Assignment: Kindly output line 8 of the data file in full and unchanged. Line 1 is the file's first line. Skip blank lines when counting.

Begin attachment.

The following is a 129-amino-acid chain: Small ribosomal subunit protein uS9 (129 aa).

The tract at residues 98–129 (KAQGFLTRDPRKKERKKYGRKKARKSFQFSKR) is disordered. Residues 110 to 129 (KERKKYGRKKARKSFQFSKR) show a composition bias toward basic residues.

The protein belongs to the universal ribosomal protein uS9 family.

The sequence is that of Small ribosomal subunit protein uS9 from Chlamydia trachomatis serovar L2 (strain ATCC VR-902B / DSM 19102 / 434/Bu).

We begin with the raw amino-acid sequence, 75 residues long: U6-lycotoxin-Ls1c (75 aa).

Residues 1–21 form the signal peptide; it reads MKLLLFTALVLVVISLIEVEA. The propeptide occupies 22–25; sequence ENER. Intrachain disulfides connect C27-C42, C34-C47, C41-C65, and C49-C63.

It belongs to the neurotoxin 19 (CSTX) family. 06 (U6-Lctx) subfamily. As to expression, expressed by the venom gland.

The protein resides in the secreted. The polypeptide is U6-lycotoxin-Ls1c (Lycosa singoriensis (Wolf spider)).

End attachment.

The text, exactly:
The protein resides in the secreted. The polypeptide is U6-lycotoxin-Ls1c (Lycosa singoriensis (Wolf spider)).